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Quickstart class validation.

This quickstart demonstrates how to make use of the class validation functionality.

The examples require you to install the Xploration.Validation nuget package into your project or reference the Xploration.Validation.dll.
After the package is installed or the dll is referenced add a using directive to your source file.

C#
using Xploration.Validation;

Throughout this quickstart a Person class is used as the data object.

C#
public class Person
{
  public string Name { get; set; }
  public string EMail { get; set; }
  public int Age { get; set; }
  public DateTime LastModified { get; set; }
}

Altough we could use inline validation to validate an object, the recommended way is to create a class validator.
Using a class validator gives you the opportunity to encapsulate and reuse your validation rules.
This quickstart will show you how to create a class validator for the Person class.

C#
// Derive from ClassValidator with the generic parameter set to Person
public class PersonValidator : ClassValidator<Person>
{
  // You can add validation rules in the constructor. 
  public PersonValidator()
  {
    // Check that the Name property is not null or whitespace. Return a custom string error message.
    Check((person) => person.Name).OnNotNullOrWhiteSpace().ReturnError("A name is required");

    // Conditionally(if) check the EMail property with a regular expression.
    Check((person) => person.EMail).OnMatches(@"^\S+@\S+$").If((c) => !string.IsNullOrEmpty(c.NewValue.EMail));

    // Check that the Age property is in the range of 0..110.
    Check((person) => person.Age).OnMinValue(0).And().OnMaxValue(110);

    // Check that the LastModified property is not in the future. Return a custom integer error code.
    Check((person) => person.LastModified).On((lm) => lm <= DateTime.Now).ReturnError(99);
  }
}

In the above code snippet we created a class validator for the Person class. To validate Person objects we need to declare rules to validate the properties.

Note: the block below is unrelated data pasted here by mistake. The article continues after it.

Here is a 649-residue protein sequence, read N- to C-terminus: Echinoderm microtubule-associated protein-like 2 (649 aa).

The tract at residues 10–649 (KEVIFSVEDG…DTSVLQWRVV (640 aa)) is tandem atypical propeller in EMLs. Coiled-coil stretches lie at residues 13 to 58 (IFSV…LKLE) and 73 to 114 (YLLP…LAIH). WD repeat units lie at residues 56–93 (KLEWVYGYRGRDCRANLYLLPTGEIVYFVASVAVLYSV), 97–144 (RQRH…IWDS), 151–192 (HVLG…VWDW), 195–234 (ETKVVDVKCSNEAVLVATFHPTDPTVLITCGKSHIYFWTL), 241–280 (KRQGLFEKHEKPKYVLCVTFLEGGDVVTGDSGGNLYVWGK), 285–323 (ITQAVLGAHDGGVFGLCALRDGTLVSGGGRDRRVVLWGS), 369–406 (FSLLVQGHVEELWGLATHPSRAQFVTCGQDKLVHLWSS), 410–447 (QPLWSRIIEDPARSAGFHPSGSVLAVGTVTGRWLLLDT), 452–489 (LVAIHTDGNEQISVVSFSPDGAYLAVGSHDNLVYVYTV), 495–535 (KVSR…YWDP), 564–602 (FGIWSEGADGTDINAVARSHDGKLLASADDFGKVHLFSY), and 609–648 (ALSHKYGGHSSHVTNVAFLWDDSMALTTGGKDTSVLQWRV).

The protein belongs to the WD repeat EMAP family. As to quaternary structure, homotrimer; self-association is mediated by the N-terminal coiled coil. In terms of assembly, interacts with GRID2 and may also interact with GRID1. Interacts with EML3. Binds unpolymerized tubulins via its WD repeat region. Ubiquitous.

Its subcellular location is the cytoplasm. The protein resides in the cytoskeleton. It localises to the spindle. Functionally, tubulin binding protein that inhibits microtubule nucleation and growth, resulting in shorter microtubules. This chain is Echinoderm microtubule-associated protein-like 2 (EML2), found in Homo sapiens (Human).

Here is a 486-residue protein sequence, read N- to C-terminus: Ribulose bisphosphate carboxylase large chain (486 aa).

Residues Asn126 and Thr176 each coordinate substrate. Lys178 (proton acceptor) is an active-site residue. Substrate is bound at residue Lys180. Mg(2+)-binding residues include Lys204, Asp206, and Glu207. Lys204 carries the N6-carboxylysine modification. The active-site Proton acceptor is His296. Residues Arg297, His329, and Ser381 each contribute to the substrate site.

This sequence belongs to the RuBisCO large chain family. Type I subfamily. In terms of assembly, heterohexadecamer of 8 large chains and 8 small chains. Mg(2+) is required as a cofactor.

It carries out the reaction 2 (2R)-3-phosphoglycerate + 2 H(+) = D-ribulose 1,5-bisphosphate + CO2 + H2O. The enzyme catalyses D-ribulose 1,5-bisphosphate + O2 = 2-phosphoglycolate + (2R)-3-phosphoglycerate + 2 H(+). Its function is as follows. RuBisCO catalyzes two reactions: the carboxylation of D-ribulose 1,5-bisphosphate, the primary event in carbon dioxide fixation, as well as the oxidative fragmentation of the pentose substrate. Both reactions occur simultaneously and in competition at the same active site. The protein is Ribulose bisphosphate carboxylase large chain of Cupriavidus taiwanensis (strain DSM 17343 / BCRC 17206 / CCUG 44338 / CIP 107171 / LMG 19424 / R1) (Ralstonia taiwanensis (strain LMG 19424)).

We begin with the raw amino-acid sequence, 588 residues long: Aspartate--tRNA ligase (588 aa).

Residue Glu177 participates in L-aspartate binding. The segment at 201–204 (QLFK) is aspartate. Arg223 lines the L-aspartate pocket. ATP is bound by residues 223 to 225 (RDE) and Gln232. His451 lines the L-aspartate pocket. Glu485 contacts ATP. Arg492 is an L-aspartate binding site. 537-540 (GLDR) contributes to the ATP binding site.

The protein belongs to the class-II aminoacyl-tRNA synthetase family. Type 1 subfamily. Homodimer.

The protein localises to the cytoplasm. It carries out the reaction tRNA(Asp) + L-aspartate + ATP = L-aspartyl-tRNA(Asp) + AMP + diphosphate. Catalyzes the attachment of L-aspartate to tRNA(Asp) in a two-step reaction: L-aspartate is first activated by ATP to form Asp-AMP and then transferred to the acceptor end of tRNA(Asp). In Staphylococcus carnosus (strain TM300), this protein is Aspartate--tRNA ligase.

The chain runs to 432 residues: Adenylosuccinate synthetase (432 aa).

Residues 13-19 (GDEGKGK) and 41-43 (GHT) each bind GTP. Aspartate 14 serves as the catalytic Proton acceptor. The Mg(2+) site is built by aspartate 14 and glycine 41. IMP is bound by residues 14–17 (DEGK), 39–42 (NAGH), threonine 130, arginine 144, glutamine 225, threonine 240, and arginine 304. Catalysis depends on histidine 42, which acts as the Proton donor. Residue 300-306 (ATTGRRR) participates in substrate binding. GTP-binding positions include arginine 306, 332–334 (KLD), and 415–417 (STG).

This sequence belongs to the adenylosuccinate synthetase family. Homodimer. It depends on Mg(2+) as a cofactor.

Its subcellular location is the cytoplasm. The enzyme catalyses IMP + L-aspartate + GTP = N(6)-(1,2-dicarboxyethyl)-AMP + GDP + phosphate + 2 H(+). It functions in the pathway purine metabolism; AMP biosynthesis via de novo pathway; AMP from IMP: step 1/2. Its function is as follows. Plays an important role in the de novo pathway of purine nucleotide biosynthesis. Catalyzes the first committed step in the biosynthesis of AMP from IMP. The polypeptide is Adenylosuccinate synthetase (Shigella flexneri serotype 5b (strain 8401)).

The best place to declare these rules is in the constructor. In this example we created four rules the properties of a Person object must meet:

  1. The Name property can't be null or whitespace. If the rule fails an error message is returned.
  2. The EMail property must match the given regular expression but only if the EMail property is not null or empty.
  3. The Age property must be at least 0 and at most 110.
  4. The LastModified property can't be in the future. Since this is not a constant an expression is usedd to validate this.

After declaring these rules, using the Fluent API, we are ready to validate a Person object.

C#
// Create a PersonValidator instance.
PersonValidator validator = new PersonValidator();
// Create a Person instance.
Person person = new Person();

// Validate the peron.
bool valid = await validator.ValidateAsync(person);
// According to the rules only Name should fail. valid will become false.

// Fix the Name property, no failures should occur now. valid will become true.
person.Name = "Danny";
valid = await validator.ValidateAsync(person);

// Set the LastModified property into the future. valid will become false.
person.LastModified = DateTime.Now.AddMinutes(1);
valid = await validator.ValidateAsync(person);
Note Note

Validation of the Person it's properties by the declared rules are done in parallel.

See Also